This message is shared by C4CNG every time they serve the many physical needs.

“Please pray for our Haitian compatriots,” Gilbert said. “I also ask for your prayers for C4CNG that is doing an extraordinary job in Haiti but is attacked every day and threatened with the county’s problems.” 

The Elsa effect

The roofless latrine in Kalimet in the wake of Tropical Storm Elsa. (Photos by C4CNG)

“The tropical storm shook the four communities we are working with,” Gilbert said, referring to Gentilhomme, Kalimet, Majon, and Malasi. “In each one, the vast majority of citizens lost their crops. In Kalimet, (Elsa) took the roof of the latrine we recently built for the school and the church, and (Elsa) took part of the roof of four houses.”

The mostly have-nots

What price love? A burned out house.

Inequality is also a way of life in Haiti, where the gap between impoverished citizens and wealthy political elite continues to grow. The New York Times reported yesterday about a Haitian senator with a villa in Montreal that is valued at $3.4 million.

One observer told The Economist there is “apartheid-like exclusion” in Haiti. As with other circumstances, this also spills over into the mountains. In Kalimet, a family had its house burned because their son married a girl whose family did not want her to marry someone so poor. “The young woman’s parents promised to burn down the house and some five days later the promise was fulfilled,” Gilbert said.

“Who is from the poor class, even though he becomes rich, he should not consider himself rich and much less have a position in society. We have a mental problem (in Haiti). They (believe) if someone studies in the mountains, he should not be above the one who studies in the city. The one who is a minor should not be above the elders.”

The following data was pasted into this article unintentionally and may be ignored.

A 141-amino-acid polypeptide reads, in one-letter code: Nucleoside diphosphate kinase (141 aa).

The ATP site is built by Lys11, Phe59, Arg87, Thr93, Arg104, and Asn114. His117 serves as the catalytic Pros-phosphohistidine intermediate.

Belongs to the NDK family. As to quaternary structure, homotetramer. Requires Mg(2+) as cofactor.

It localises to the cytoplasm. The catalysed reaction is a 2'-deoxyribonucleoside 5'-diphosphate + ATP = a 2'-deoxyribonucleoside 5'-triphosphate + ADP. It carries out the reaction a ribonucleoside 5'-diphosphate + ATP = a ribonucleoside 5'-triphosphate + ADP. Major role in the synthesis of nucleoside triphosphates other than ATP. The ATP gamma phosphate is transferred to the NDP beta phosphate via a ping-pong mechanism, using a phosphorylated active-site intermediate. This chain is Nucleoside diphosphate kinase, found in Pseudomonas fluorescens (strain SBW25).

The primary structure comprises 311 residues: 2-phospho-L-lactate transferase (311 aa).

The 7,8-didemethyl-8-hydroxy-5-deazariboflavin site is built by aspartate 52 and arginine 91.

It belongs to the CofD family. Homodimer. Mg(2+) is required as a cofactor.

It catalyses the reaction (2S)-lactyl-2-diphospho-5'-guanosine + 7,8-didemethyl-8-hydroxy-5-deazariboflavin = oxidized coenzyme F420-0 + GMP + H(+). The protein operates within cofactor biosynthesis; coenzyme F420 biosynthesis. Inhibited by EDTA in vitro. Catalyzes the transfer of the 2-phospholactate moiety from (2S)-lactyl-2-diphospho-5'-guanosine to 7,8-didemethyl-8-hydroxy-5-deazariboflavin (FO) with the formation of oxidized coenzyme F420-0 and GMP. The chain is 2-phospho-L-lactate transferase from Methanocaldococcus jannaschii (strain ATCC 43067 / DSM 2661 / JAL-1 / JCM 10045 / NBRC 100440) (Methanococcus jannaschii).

Those who have-not are condemned to that life, no matter how they might be blessed to escape this (for lack of a better word) caste.

The mission continues

Food distributed this month in the mountain village of Kalimet.

Land has been donated to build a larger school in Kalimet. Or has it? Some family members agree it would be good for the village, others want something in return.

We continue to pray for resolution. We have the funds to complete this project.

At the same time, C4CNG is planning a mission trip within the larger mission. This would be a “medical operation,” said Gilbert, who is halfway through six years of medical school. The team would like to work in Kalimet and Majon, doing health-care workshops and treating the sick. The team needs $3,000-$4,000 for this trip.

“Life in Haiti is expensive,” Gilbert said, and with COVID-19 the needs are greater. To date, Climbing For Christ has distributed $14,450 in aid during the COVID-19 pandemic.

How can you help? PRAY: Pray for C4C’s New Generation and the hard work these (mostly Haitian) young people are doing. GIVE: We have five regular donors who support the monthly funding of work in Haiti. We are grateful for their hearts for Haiti. But we have averaged more than $5,500 a month for Mission: Haiti in 2021. We need others to step up and help us financially. Send your gift to Climbing For Christ, c/o Mission: Haiti, P.O. Box 16290, Rochester, NY 14616-0290 USA or CLICK HERE to give online via PayPal. In Canada, make cheques payable to The Great Commission Foundation, and on the memo line add Climbing For Christ CANADA. Mail your support to: The Great Commission Foundation, P.O. Box 14006, Abbotsford, BC V2T 0B4. Or CLICK HERE to give online.

The final Word

“And then he told them, ‘Go into all the world and preach the Good News to everyone.” – Mark 16:15 (NLT)


Gary FallesenGary Fallesen